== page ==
AFTER a picture was posted on social media showing Kayla Kenney celebrating her 15th birthday with a ‘rainbow’ cake, faith-based Whitefield Academy in Louisville, Kentucky, decided that the photo demonstrated ‘a posture of morality and cultural acceptance contrary to that of Whitefield Academy’s beliefs’ – and last week it expelled the girl.
The girl’s mother, Kimberly Alford, above, who posted the picture on her Facebook page, then received an email from the private academy’s head, Bruce Jacobson, explaining that her daughter was being expelled:
Immediately due to a post on social media.
Jacobson said the move followed two years of “lifestyle violations” committed by the girl.
But Alford said her daughter is not gay and the cake was simply a fun treat, with the bakery receipt showing that they had provided a cake with “bright color rosettes – assorted.”
Alford added that the Whitefield Academy Parent Teacher Fellowship has even featured a rainbow image on its private Facebook page before later taking it down after the expulsion of her daughter.
In a Wave3News TV report, Alford said her daughter was “devastated” by the school’s judgmental stance, and that it jumped to the conclusion that she was gay.
Jacobson wouldn’t say whether the photo of the rainbow cake and shirt led to the expulsion but said the girl had faced “a progression of discipline.”
All the families of students know that they have expectations they need to (follow). We always try to work with families over a period of time.
Alford said her daughter wears “tomboy-type clothing” from time to time and has always been athletic, but the photo of her with the rainbow cake and outfit:
Meant nothing. She did nothing wrong.
Alford said she and her daughter had met with school officials last October and that a school disciplinary officer found Juul pods, a form of e-cigarettes, in the girl’s backpack.Following the meeting, Alford said everyone agreed that her daughter:
Would be on probation. Any other behavior issues could cause her to be expelled. Since October, there have been no disciplinary issues. There have been no academic issues. There has been nothing.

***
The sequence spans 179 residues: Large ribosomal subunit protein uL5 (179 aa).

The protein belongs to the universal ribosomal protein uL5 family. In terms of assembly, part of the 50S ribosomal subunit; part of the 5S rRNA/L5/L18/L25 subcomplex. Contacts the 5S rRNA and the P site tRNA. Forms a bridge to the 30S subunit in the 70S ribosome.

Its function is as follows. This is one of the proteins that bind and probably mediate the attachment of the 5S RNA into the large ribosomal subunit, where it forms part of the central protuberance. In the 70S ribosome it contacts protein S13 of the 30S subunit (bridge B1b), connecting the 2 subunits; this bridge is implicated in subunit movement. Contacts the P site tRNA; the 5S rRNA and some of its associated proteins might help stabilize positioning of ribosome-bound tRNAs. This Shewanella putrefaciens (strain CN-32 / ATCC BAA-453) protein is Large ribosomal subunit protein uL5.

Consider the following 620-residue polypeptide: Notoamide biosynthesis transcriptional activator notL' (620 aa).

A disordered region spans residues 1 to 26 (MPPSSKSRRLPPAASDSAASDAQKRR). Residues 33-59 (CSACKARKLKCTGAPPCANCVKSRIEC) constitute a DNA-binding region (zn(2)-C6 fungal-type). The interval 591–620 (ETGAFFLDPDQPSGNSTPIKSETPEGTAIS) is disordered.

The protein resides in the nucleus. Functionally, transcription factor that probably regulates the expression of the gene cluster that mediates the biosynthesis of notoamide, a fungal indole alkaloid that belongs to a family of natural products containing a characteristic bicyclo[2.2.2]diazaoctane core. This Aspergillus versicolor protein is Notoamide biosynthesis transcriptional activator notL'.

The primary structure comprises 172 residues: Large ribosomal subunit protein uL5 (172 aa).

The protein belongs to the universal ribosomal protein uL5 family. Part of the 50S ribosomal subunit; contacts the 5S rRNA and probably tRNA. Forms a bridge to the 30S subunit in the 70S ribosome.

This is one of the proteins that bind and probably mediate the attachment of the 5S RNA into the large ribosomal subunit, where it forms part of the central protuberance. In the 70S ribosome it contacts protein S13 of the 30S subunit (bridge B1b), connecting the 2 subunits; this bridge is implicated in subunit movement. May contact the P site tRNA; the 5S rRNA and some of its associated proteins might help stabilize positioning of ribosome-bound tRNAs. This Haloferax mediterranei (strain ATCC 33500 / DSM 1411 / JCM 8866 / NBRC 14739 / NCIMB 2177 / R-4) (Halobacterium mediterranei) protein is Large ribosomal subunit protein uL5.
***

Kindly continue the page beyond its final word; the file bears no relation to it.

According to Whitefield Academy’s parent/student handbook, high school students may face expulsion “when there is a serious departure from the school’s guidelines” for student conduct.
A section on student behaviour says Whitefield’s:
Biblical role is to work in conjunction with the home to mold students to be Christ-like. On occasion, the atmosphere or conduct within a particular home may be counter or in opposition to the biblical lifestyle the school teaches. This includes, but is not limited to, sexual immorality, homosexual orientation or the inability to support Biblical standards of right and wrong
… In such cases, the school reserves the right, within its sole discretion, to refuse admission of an applicant or to discontinue enrollment of a student.
Alford said her appeal against the expulsion was denied. She said Jacobson told her the cake and the sweater “just kind of represents gay pride” and that Alford:
Should have refused the cake.
Chris Hartman, above, Executive Director of the Fairness Campaign, a Louisville-based LGBTQ advocacy organisation, said if the photo factored into the student’s expulsion, then the school’s action:
Seems incredibly outrageous.
But he noted that Whitefield Academy, which is affiliated with Highview Baptist Church, has the authority to expel students who may go against its religious beliefs because of exemptions for faith-based schools in Louisville’s Fairness Ordinance.
Hartman pointed out that a rainbow does not solely represent LGBTQ movements but is also mentioned in the Bible’s Book of Genesis as a symbol of God’s covenant with Noah following the flood.
So the idea that they would eject someone for the simple display of a rainbow is ludicrous.
Jacobson said he told the girl’s family that the expulsion could instead be classified as a “voluntary withdrawal” on her record if she applies to other schools.
Alford said that, while she believed that Whitefield had a positive impact on her daughter, who is now attending another school, the academy is imposing religious beliefs that are:
Very judgmental. That’s not what I wanted for her.